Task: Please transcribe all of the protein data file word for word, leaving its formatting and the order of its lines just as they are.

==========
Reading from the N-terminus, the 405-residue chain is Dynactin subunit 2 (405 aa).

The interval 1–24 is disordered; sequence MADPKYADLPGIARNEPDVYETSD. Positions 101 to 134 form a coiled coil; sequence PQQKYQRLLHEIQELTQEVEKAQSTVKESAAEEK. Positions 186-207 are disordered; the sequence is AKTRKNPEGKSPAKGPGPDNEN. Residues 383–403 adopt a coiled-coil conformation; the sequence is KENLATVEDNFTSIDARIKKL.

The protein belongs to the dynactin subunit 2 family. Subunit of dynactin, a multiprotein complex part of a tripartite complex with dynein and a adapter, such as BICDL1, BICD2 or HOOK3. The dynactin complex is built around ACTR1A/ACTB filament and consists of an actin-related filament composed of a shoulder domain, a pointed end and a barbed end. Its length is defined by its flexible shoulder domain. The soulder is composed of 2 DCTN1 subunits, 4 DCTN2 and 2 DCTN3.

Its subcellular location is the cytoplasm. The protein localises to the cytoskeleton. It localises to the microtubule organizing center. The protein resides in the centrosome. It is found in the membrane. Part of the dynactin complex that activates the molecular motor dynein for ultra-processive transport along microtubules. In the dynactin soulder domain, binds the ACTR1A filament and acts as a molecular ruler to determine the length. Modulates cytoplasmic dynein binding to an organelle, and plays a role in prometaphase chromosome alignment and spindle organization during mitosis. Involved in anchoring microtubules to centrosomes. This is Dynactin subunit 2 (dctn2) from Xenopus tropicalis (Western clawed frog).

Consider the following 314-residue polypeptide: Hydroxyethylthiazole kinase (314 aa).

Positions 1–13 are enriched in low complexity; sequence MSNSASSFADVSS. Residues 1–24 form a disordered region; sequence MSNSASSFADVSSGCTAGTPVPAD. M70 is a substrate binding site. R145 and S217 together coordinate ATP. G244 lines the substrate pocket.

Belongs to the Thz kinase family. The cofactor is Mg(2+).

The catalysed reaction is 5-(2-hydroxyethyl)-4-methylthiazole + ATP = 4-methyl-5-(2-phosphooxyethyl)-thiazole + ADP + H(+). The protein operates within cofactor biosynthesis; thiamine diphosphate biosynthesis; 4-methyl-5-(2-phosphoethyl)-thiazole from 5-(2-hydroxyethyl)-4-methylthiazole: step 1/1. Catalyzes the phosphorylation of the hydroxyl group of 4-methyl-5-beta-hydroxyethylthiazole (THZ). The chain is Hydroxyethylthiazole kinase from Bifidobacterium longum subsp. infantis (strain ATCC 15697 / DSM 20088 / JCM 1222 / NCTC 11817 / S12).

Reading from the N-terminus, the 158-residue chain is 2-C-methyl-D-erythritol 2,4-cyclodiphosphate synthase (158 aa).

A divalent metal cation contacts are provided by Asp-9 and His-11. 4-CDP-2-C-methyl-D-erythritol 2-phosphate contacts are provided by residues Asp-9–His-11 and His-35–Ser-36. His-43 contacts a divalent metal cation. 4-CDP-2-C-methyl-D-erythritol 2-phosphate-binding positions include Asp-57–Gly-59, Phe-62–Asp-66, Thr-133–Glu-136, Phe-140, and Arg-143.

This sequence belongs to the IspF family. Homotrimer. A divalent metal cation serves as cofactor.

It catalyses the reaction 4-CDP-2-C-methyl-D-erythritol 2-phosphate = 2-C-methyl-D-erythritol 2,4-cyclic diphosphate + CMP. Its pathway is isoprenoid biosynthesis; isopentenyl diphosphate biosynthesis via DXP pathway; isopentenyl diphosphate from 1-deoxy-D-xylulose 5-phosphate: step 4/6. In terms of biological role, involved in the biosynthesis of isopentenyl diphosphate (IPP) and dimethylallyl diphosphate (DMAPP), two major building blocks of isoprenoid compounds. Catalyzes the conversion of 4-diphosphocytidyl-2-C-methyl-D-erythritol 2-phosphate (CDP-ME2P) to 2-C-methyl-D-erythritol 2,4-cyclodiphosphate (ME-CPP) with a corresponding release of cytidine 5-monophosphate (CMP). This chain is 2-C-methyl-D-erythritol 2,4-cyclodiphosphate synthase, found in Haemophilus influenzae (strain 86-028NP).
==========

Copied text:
Reading from the N-terminus, the 405-residue chain is Dynactin subunit 2 (405 aa).

The interval 1–24 is disordered; sequence MADPKYADLPGIARNEPDVYETSD. Positions 101 to 134 form a coiled coil; sequence PQQKYQRLLHEIQELTQEVEKAQSTVKESAAEEK. Positions 186-207 are disordered; the sequence is AKTRKNPEGKSPAKGPGPDNEN. Residues 383–403 adopt a coiled-coil conformation; the sequence is KENLATVEDNFTSIDARIKKL.

The protein belongs to the dynactin subunit 2 family. Subunit of dynactin, a multiprotein complex part of a tripartite complex with dynein and a adapter, such as BICDL1, BICD2 or HOOK3. The dynactin complex is built around ACTR1A/ACTB filament and consists of an actin-related filament composed of a shoulder domain, a pointed end and a barbed end. Its length is defined by its flexible shoulder domain. The soulder is composed of 2 DCTN1 subunits, 4 DCTN2 and 2 DCTN3.

Its subcellular location is the cytoplasm. The protein localises to the cytoskeleton. It localises to the microtubule organizing center. The protein resides in the centrosome. It is found in the membrane. Part of the dynactin complex that activates the molecular motor dynein for ultra-processive transport along microtubules. In the dynactin soulder domain, binds the ACTR1A filament and acts as a molecular ruler to determine the length. Modulates cytoplasmic dynein binding to an organelle, and plays a role in prometaphase chromosome alignment and spindle organization during mitosis. Involved in anchoring microtubules to centrosomes. This is Dynactin subunit 2 (dctn2) from Xenopus tropicalis (Western clawed frog).

Consider the following 314-residue polypeptide: Hydroxyethylthiazole kinase (314 aa).

Positions 1–13 are enriched in low complexity; sequence MSNSASSFADVSS. Residues 1–24 form a disordered region; sequence MSNSASSFADVSSGCTAGTPVPAD. M70 is a substrate binding site. R145 and S217 together coordinate ATP. G244 lines the substrate pocket.

Belongs to the Thz kinase family. The cofactor is Mg(2+).

The catalysed reaction is 5-(2-hydroxyethyl)-4-methylthiazole + ATP = 4-methyl-5-(2-phosphooxyethyl)-thiazole + ADP + H(+). The protein operates within cofactor biosynthesis; thiamine diphosphate biosynthesis; 4-methyl-5-(2-phosphoethyl)-thiazole from 5-(2-hydroxyethyl)-4-methylthiazole: step 1/1. Catalyzes the phosphorylation of the hydroxyl group of 4-methyl-5-beta-hydroxyethylthiazole (THZ). The chain is Hydroxyethylthiazole kinase from Bifidobacterium longum subsp. infantis (strain ATCC 15697 / DSM 20088 / JCM 1222 / NCTC 11817 / S12).

Reading from the N-terminus, the 158-residue chain is 2-C-methyl-D-erythritol 2,4-cyclodiphosphate synthase (158 aa).

A divalent metal cation contacts are provided by Asp-9 and His-11. 4-CDP-2-C-methyl-D-erythritol 2-phosphate contacts are provided by residues Asp-9–His-11 and His-35–Ser-36. His-43 contacts a divalent metal cation. 4-CDP-2-C-methyl-D-erythritol 2-phosphate-binding positions include Asp-57–Gly-59, Phe-62–Asp-66, Thr-133–Glu-136, Phe-140, and Arg-143.

This sequence belongs to the IspF family. Homotrimer. A divalent metal cation serves as cofactor.

It catalyses the reaction 4-CDP-2-C-methyl-D-erythritol 2-phosphate = 2-C-methyl-D-erythritol 2,4-cyclic diphosphate + CMP. Its pathway is isoprenoid biosynthesis; isopentenyl diphosphate biosynthesis via DXP pathway; isopentenyl diphosphate from 1-deoxy-D-xylulose 5-phosphate: step 4/6. In terms of biological role, involved in the biosynthesis of isopentenyl diphosphate (IPP) and dimethylallyl diphosphate (DMAPP), two major building blocks of isoprenoid compounds. Catalyzes the conversion of 4-diphosphocytidyl-2-C-methyl-D-erythritol 2-phosphate (CDP-ME2P) to 2-C-methyl-D-erythritol 2,4-cyclodiphosphate (ME-CPP) with a corresponding release of cytidine 5-monophosphate (CMP). This chain is 2-C-methyl-D-erythritol 2,4-cyclodiphosphate synthase, found in Haemophilus influenzae (strain 86-028NP).